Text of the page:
Our resolution of the basic question before us requires that we briefly review a number of prior holdings of this and other courts. In Tannhauser [23 Cal.3d 755] v. Adams (1947) 31 Cal.2d 169 [187 P.2d 716, 5 A.L.R.2d 1015], we held that even an alleged "jurisdictional" defect in proceedings underlying a tax deed -- there as here, a failure to provide notice -- may not be raised after a reasonable statutory period of limitation, at least in circumstances not involving a plaintiff in possession at the time of the tax conveyance. This decision, although it antedated that of the United States Supreme Court in Mullane v. Central Hanover Tr. Co. (1950) 339 U.S. 306 [94 L.Ed. 865, 70 S.Ct. 652], was followed in a comparable factual setting in Elbert, Ltd. v. Gross (1953) 41 Cal.2d 322 [260 P.2d 35], fn. 3 the dissenting opinion therein expressly noting the Mullane decision and urging that the tax deed proceedings in question were void for lack of due process and could not be barred by the statute, at least where there was no "actual, statutory, or constructive notice." (41 Cal.2d at pp. 332-333.) These cases (Tannhauser and Elbert), taken together, thus stand for the proposition that a "jurisdictional" defect in tax sale proceedings which arises from a failure of notice -- even if such defect be constitutional in stature -- may be barred by a reasonable statutory period of limitation in cases wherein the party against whom the statute is raised is not an owner in "undisturbed possession" at the time of such proceedings.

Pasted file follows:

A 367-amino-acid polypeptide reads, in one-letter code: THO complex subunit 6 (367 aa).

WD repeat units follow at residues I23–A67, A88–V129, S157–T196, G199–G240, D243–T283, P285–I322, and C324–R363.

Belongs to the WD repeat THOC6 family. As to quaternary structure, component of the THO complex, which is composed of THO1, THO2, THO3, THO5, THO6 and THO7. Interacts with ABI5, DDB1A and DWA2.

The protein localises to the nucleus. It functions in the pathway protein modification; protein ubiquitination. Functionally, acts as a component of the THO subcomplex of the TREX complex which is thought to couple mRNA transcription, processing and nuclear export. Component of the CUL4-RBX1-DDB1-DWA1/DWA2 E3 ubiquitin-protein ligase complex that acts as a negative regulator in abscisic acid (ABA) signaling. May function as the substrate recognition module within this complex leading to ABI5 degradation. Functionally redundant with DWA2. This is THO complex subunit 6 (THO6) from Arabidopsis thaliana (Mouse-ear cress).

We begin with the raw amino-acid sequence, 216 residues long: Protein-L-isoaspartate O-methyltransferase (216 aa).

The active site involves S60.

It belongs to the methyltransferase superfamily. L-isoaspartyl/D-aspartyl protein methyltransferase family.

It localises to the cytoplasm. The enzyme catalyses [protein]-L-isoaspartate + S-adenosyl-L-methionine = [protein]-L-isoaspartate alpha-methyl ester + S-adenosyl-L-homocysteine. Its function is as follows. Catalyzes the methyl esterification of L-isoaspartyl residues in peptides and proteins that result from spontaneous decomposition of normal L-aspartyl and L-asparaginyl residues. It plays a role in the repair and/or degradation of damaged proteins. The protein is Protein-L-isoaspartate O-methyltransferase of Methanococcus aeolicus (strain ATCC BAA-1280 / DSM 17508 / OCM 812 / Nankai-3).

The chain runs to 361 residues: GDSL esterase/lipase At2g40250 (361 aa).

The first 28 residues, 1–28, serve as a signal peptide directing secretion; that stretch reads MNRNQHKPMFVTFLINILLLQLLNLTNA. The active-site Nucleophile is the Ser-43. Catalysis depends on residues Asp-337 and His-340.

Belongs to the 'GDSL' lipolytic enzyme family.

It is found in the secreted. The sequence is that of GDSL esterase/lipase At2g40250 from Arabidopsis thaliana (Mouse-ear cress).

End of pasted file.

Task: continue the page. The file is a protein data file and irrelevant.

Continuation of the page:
In McCaslin v. Hamblen (1951) 37 Cal.2d 196 [231 P.2d 1] and Sears v. County of Calaveras (1955) 45 Cal.2d 518 [289 P.2d 425], we addressed the question left open in Tannhauser and Elbert -- i.e., the effect of possession of the subject property by the party against whom the bar of the statute is raised. In McCaslin, a case of particular relevance here, the plaintiffs' predecessor in interest had become delinquent in her taxes and the property was marked sold to the city for nonpayment of taxes prior to the conveyances to the plaintiffs. Following the execution of tax deeds to the city and the plaintiffs' failure to redeem, the lands were deeded to the defendants. A subsequent quiet title action by the plaintiffs, raising certain procedural defects in the tax sale proceedings which we found it unnecessary to discuss, was held to be barred by the provisions of section 175 of the Revenue and Taxation Code, providing in essence that no action to challenge a tax deed to a taxing agency may be brought after one year from the date of the deed. Rejecting plaintiffs' contention that they were owners in possession within the meaning of the Tannhauser case and its dicta relating thereto, we pointed out that the asserted "rule [23 Cal.3d 756] of inapplicability of statutory limitation has been said to apply as to owners who because of their possession could not be assumed to have actual knowledge of claims of adverse interest by persons not in possession." (37 Cal.2d at p. 199.) Assuming that such a rule might be applicable to owners in "undisturbed possession," we concluded that "a generalization applicable merely to 'owners in possession' is too broad. The plaintiffs are not the original tax-delinquent owners. They took conveyances from the tax-delinquent owner after sale to the city and subject to the city's rights. They must therefore be deemed to have had knowledge of the city's rights and that successors to those rights might acquire title adverse to them." (Id.) The statute of limitation was therefore held to bar the action. (See also McKenna v. Ping (1951) 105 Cal.App.2d 752, 754-756 [234 P.2d 246].)